Airlines Say They Will Ramp Up Enforcement Of Face Covering Policies
Major airlines will ratchet up their enforcement of face-covering policies, according to Airlines for America, an industry association.
Prior to each flight, Alaska, American, United, Delta, Southwest, Hawaiian and JetBlue Airways will communicate to passengers their policy on individual face coverings, which must cover a passenger's nose and mouth.
Once on board, crew members will reiterate the policy. If passengers do not cooperate, the association said in a press release, the airlines will take actions that could include putting people on a no-fly list.
The industry pact comes after Democrats and flight attendants pushed for federal-level legislation that would have required all passengers to wear masks on flights.
United announced that starting Thursday, any passenger who does not follow the airline's mask policy will be put on an internal travel restriction list.
Those on the list will be barred from flying with United for an amount of time to be determined by "a comprehensive incident review," according to a press release.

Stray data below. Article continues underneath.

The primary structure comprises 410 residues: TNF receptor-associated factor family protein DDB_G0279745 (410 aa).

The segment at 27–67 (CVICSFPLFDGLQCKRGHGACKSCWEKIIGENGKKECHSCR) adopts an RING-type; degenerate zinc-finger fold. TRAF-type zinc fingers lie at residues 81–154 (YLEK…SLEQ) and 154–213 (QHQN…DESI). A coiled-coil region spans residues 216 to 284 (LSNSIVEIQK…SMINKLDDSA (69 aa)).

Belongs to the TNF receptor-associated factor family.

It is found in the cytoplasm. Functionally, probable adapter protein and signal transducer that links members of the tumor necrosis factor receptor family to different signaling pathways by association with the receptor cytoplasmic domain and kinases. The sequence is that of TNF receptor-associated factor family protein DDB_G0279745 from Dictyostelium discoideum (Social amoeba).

"We have been requiring our customers to wear masks onboard United aircraft since May 4 and we have been pleased that the overwhelming majority of passengers readily comply with our policy," said United's Chief Customer Officer Toby Enqvist in a statement. "Today's announcement is an unmistakable signal that we're prepared to take serious steps, if necessary, to protect our customers and crew."
If a passenger does not fall under an exemption, and isn't wearing a mask on a United flight, a flight attendant will reiterate the policy, provide a mask if needed, and attempt to de-escalate the situation, according to the airline's press release.
If a customer does not comply, the crew member will then file an incident report.
It wasn't until mid-April that major airlines began requesting that passengers wear masks on flights, but many of those policies did not make it mandatory for customers to wear a covering.
Copyright 2021 NPR. To see more, visit https://www.npr.org.